The Principle of Patience
A Personal Story (Part 2)
The Second Test in Patience
My first couple of months away from the work environment were like a breath of fresh air. I felt like I belonged to myself again. I spent time around people who made me feel uplifted, I was able to do as I pleased. While I had been dreading the possibility of missing out on regular income, I had had the foresight to build up a safety net.
And boy, did I take advantage of that safety net. I spent my time traveling to a dozen different states, enjoying the new sights and experiences. I made new friends. I spent time with my family. I traveled to Europe. I went to Asia. I ate so much delicious food. It was as close to perfection as it could have been.
And then my safety net ran out.
I was aware, of course, that my little net of savings would not last forever. However, I did not foresee the grinding halt that quietly sneaks up on you, only to hit you with a solid dose of reality. (Again, I plead naivety). It was time to place all my focus on one solid, crucial goal: to find a job.
I feel obligated to say that I have no regrets about how I chose to spend my first few months of my unemployment. It brought me back to me, and what is most important in my life.I was able to pursue my indulgences to my heart’s content- whether in the form of travel, time with loved-ones, or investing in my hobbies. It was, and still is, one of the brightest spots of my life.
I can say all of this now, confident in the reflection of all that happened in those past years. At the time, however, I cannot say I felt quite the same.
The reality of having no money is terrifying. Anyone who has experienced this would likely agree. I am extremely fortunate that, when the time came to shift my focus, I had a place to turn to while I began my hunt for the right fit. While my husband (boyfriend at the time) would go to work,I would stay home and research. And apply. Research, and apply….and repeat.
Day in, and day out.
Impatience Seeking “Perfect”
Employees Want Fulfillment; Not “Just Another Job”
After the unpleasant work experience from my previous job, I decidedly hit a mental “refresh” button. I no longer wanted to work positions that made me feel small. No longer did I want to feel under-valued, nor have that sense of dread in my stomach when I woke up on Monday morning. The expression my father turned to in times of doubt in his own career was this: if you love what you do, you’ll never work a day in your life. This now became my sole aspiration as I searched for my next position.
While I was unhappy with my overall experience at this previous company, I like to look at the situation as optimistically as I can: it taught me what I did want moving forward. (And what I didn’t). I wanted my work to matter. I wanted to be fulfilled from the time and effort I invested into my work. This next step would not be “just another job.” I was ready for something more.
I refused to settle for less. If the job listings I found were not up to my standard, I felt my day had been a waste. I was caught in a net of negativity, arrogant in thinking nothing was good enough, but still wounded and fearful that settling for less would only lead to more heartache from my job.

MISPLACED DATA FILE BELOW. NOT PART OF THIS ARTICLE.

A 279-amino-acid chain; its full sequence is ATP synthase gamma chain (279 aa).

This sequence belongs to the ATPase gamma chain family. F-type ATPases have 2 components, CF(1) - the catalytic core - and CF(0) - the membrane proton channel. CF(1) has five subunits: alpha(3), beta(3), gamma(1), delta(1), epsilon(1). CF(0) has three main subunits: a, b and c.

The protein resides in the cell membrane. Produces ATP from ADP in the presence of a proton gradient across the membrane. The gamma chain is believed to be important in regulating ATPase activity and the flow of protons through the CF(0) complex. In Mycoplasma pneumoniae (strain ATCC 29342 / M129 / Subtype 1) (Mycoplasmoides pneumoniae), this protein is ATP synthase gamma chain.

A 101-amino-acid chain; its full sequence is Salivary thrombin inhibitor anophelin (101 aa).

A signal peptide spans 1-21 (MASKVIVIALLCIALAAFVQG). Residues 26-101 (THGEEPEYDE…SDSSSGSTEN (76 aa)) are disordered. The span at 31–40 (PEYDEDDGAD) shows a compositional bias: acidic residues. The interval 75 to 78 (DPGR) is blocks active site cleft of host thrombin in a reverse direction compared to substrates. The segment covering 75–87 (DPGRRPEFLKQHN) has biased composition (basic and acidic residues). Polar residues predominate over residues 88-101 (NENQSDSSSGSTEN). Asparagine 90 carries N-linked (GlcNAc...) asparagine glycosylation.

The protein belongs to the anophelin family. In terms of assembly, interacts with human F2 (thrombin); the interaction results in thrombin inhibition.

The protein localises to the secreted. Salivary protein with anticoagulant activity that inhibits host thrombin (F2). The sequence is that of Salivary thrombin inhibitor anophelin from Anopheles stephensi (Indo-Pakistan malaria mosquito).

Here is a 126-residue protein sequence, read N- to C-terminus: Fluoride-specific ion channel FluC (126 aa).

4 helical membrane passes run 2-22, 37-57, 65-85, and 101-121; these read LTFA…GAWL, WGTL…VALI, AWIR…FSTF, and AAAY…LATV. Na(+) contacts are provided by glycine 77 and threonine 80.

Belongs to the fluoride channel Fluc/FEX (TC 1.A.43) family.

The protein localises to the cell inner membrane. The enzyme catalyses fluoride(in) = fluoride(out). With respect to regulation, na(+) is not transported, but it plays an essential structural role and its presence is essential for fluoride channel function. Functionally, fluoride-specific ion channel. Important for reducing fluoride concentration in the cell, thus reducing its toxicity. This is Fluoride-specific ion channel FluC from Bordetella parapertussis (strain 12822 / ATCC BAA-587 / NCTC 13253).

To say that “I applied to a lot of positions,” would be an understatement. If I blinked, I would see the “Indeed” search page burned into the inside of my eyelids. I dreamt of job interviews. My phone began to autocorrect the word “click” to “LinkedIn.” I had dozens of tabs open on google with various positions to apply to on the following day.
My days alone started to build up. My husband would go to work before I was even awake, leaving me to my negative thoughts and disheartened job hunting. Doing nothing for too long made me restless (and still does). The lack of productivity and self-sufficiency was grating against my personality. I was angry. I had no structure to my daily routine. My hunt for employment was starting to edge on desperation. Impatience was a thorn in my side and a rock in my heart.
Contradictory advice from others had included “don’t give up, the perfect job is out there” or “you’re being too picky. Choose from what’s in front of you.” Truth is, I started to feel defeated. I was being too picky.
So, I swung to the opposite extreme. I started applying for positions I didn’t really want. It felt like I had no other choice. I had no patience to keep trying, and just wanted to feel accepted somewhere.
Riddled with doubt, I figured it must be something wrong with me- not enough experience, not enough education, not enough not enough not enough. Yet, how was I to gain any more experience if no one was willing to give me a shot? How was I supposed to pay for more education, without any source of income? The vicious cycle had thoroughly taken over.
It had been three months. I needed a win. I accepted an offer to a job I had no interest in. Not to mention, the first 90 days of this position was for an unpaid internship. In a way, it was a relief to let go of my ideal desires. Yes, I had settled, I wasn’t even going to be getting paid. But it was something, right?
That was the first step in snapping out of the cycle of negativity.
Build a Better Cycle
Hope and Recognition Goes a Long Way
I was to start my new job the following Monday. I took the next few days off to decompress. It was during one of those days that I was hit with the second snap; the lack of patience that forced my hand, that had clouded all perception of my life to focus on the one thing I couldn’t achieve-I had lost all sense of gratitude for everything else. Everything I had accomplished, the beauty I was surrounded by, but couldn’t see.